KB  reclen   write rewrite    read    reread    read   write
            1024       1    1644    1997     7363     7732    7008    2004
            1024       2    2727    3359    12774    13928   12051    3345
            1024       4    4565    5268    23506    26897   20566    5257

Command line used: iozone -e -I -a -s 100M -r 4k -r 16k -r 512k -r 1024k -r 16384k -i 0 -i 1 -i 2

              KB  reclen   write rewrite    read    reread    read   write 
          102400       4    6156    6876    25990    26144   25722    6284                                                          
          102400      16   10489   11175    58778    58498   57430   10719                                                          
          102400     512   12853   13055    86507    87503   86036   12977                                                          
          102400    1024   12916   14186    78472    85506   85974   12914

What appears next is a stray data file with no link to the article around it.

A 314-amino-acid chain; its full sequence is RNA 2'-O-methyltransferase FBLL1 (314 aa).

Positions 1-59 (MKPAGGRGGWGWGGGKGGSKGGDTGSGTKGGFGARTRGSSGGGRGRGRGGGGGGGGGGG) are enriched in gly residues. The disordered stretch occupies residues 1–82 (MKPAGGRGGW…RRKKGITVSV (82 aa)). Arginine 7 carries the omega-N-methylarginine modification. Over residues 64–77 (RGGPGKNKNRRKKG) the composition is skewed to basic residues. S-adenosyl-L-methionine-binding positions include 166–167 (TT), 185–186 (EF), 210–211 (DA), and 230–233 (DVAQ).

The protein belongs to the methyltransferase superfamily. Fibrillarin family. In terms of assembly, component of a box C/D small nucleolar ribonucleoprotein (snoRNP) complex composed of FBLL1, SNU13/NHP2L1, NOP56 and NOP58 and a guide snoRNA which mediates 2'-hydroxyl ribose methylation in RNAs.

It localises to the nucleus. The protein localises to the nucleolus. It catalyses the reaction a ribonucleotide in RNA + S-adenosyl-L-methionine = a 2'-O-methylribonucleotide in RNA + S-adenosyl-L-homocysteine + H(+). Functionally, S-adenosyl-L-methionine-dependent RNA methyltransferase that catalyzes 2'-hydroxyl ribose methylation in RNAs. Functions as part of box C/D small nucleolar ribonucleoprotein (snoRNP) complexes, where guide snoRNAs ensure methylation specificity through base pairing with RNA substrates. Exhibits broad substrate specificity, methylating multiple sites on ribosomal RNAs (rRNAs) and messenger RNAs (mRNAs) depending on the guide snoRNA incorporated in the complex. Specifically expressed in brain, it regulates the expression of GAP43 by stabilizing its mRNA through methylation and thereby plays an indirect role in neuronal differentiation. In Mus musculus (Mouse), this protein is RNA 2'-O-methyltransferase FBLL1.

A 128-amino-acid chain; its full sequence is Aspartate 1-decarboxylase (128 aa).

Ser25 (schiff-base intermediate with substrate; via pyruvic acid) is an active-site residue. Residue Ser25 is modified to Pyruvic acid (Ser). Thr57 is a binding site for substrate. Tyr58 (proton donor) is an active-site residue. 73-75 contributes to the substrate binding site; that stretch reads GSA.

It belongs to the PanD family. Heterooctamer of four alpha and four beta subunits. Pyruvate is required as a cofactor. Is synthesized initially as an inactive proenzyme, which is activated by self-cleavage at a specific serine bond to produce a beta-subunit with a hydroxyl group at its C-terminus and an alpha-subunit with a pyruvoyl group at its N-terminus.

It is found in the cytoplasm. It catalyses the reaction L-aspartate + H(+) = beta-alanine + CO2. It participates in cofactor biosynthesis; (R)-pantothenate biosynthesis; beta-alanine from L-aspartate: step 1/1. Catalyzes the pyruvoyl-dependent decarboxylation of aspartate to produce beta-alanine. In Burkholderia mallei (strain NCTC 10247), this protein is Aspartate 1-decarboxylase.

102400   16384   12949   14395    94904    99168   97182   13241    

Command line used: iozone -a -g 4000m -s 4000m -i 0 -i 1 -r 4K -r 1024K

              KB  reclen   write rewrite    read    reread
         4096000       4    5765    7425    30598    29413                                                                          
         4096000    1024

This last one took so long I had to terminate it. Got things to do ;)

 

 

Via usb2 on Windows10, I got writes of ~40MB/s (according to explorer). Will properly test with Windows10 + SATA3/USB3 later -- but I think the moral of the story is the CubieTruck+'s SATA->USB bridge is as bad as you heard.